“I was determined not even to make a film about cinema, but this one came out of daydreaming, out of not filming. Seamus Heaney says inspiration is a ball kicked in from nowhere, and it felt like ‘A Story of Children and Film’ was just that.”
‘A Story of Children and Film’, a documentary directed by Mark Cousins in 2013, is a sequel of sorts to his epic fifteen hour ‘The Story of Film’. As its title suggests, Cousins short movie focuses on the depiction of children on the big screen and uses clips from films as diverse as Truffaut’s ‘The 400 Blows’ to Yasujirō Ozu’s ‘An Inn in Tokyo’. As a framing device, Cousins films his own niece and nephew as they play in his living room. Their actions, at times co-operative and at times fractious, recall moments from cinema around the world and, in turn, create sections for the film, freewheeling between the different themes that the presence of children on screen help develop. Cousin’s earlier documentary was the main inspiration for this blog, watching it made me realise that although I have a doctorate in film, I had seen few of the movies he’d referenced, especially from places other than American and the UK. This second film therefore expanded the list of films I’m hunting down, but also reinforced my motivation for watching them. Cousins has the ability to tie the cinema of different countries together, ‘The Story of Film’ used the chronological development of technology and public taste to connect the films together, but in this later movie he moves away from a chronological approach demonstrating the timeless and location-less preoccupations and quirks of childhood. Cousins is a liberal and progressive internationalist (as his reaction to Brexit on social media demonstrates), and shows how cinema can be a way of uniting disparate countries regardless of differences in politics, culture or religion, but also helping the viewer dig beneath the surface of the films and to explore how they engage with the universal aspects of human nature. In the end, this documentary has given me an even broader list of movies to seek out.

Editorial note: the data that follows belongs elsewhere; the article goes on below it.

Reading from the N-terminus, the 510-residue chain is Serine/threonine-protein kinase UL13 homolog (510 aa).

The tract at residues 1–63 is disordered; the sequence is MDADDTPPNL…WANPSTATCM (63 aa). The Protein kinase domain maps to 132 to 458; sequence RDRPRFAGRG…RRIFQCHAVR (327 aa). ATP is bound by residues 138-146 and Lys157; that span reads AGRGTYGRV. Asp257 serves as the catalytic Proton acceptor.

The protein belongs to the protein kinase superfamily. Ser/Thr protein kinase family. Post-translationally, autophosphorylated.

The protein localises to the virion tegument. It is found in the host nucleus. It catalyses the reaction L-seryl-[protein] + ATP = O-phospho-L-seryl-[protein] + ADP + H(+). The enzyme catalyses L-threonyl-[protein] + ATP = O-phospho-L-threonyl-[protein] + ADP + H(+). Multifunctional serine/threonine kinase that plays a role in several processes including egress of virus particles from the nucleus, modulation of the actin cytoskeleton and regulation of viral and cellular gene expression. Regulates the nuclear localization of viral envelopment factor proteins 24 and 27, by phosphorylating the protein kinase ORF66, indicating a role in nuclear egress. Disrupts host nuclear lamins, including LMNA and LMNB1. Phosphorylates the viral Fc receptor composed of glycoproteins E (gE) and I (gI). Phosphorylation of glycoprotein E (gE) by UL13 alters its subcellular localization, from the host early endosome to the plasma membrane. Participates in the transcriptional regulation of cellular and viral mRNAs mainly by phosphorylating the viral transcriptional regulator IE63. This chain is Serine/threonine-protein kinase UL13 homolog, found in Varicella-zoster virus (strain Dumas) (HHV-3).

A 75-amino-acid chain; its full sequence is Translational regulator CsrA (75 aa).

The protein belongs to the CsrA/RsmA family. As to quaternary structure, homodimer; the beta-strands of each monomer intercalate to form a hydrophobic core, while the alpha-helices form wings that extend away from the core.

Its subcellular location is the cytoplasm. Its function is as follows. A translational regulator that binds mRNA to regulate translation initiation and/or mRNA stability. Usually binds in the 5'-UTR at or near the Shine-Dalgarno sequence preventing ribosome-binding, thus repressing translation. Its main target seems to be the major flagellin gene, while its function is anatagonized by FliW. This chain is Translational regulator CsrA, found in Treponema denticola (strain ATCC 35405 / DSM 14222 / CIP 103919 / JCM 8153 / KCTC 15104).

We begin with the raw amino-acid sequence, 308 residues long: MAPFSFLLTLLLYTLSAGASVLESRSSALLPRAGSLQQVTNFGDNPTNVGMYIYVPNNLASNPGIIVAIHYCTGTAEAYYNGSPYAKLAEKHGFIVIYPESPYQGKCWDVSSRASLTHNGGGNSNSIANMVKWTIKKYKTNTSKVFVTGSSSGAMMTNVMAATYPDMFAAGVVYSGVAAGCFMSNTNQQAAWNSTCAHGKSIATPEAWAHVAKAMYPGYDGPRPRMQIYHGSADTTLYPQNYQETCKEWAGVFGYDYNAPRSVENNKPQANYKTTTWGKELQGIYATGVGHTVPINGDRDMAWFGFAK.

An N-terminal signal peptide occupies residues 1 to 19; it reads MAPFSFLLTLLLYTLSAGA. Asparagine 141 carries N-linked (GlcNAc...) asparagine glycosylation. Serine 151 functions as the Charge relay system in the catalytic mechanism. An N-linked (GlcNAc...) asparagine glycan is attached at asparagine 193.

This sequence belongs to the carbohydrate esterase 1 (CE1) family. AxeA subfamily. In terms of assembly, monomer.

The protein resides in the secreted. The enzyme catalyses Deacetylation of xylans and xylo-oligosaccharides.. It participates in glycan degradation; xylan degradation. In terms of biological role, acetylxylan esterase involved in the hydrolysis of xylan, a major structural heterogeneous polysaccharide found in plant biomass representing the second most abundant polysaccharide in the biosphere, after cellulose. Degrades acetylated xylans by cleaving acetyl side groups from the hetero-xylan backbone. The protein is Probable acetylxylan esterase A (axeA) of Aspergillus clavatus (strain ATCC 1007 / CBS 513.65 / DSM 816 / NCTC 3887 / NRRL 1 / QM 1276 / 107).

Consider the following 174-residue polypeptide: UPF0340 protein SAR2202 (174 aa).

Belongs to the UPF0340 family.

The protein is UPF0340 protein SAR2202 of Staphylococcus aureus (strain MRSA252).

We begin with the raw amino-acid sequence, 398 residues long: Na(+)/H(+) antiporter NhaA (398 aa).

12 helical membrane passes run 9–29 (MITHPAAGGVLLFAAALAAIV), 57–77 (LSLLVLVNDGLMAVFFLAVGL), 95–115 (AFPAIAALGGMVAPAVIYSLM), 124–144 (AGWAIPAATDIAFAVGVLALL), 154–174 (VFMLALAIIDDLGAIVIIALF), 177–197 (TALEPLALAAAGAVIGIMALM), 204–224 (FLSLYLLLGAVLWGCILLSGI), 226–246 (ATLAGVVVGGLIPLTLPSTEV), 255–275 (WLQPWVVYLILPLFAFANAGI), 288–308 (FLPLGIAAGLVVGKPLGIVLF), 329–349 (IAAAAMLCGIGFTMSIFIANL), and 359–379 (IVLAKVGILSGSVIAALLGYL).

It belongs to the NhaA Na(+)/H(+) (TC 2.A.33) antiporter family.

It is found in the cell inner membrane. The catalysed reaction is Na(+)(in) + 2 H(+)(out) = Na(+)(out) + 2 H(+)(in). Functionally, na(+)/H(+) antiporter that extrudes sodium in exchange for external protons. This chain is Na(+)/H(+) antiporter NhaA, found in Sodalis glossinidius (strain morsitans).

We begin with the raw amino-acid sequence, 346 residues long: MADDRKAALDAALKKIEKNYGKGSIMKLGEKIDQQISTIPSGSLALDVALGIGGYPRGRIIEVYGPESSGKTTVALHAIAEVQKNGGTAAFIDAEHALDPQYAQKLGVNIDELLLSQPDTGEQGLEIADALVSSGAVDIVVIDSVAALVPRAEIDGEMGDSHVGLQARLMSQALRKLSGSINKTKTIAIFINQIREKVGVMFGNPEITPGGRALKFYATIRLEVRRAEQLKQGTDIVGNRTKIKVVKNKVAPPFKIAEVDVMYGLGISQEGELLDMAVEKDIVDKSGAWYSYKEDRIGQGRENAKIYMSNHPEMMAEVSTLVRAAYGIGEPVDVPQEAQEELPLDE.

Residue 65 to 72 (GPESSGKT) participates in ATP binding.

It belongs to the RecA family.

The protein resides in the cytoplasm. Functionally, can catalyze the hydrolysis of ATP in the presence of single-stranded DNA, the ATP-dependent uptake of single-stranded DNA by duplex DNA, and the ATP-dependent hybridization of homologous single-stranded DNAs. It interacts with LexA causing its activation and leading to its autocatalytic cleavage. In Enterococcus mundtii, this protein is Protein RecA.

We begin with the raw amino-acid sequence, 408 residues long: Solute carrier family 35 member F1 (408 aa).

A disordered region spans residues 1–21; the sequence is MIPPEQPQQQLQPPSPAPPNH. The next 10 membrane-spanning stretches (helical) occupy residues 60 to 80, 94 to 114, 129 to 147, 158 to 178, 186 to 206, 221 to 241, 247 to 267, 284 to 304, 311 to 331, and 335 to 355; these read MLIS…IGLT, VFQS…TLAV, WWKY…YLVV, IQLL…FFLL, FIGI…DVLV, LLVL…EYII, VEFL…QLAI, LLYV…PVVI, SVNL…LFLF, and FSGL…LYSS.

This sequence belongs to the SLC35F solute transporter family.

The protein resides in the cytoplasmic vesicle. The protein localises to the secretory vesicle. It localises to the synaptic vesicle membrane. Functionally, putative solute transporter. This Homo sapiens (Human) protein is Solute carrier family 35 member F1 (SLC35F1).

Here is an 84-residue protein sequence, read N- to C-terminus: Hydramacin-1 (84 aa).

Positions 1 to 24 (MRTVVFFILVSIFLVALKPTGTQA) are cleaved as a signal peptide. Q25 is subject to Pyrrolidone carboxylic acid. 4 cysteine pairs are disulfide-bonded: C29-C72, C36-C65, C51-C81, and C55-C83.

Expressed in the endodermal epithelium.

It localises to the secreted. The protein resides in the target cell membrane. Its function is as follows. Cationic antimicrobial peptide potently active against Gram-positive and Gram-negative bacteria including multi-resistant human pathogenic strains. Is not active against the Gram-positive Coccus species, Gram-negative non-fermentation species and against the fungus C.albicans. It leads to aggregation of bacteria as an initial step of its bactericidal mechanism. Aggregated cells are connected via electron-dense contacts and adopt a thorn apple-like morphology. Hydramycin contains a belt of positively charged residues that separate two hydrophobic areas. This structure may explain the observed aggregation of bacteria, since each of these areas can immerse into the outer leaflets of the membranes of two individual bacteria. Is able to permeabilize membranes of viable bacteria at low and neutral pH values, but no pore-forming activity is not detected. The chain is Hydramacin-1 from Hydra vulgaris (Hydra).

Would I recommend it? Yes – and watch ‘The Story of Film’ as well. To suggest a double bill would be rather pointless – a number of the films I’ve seen recently would fit: ‘The 400 Blows’, Tarkovsky’s ‘Mirror’, Victor Erice’s ‘The Spirit of the Beehive’ or Vigo’s ‘Zero for Conduct’, but in the end I think this should be watched alone.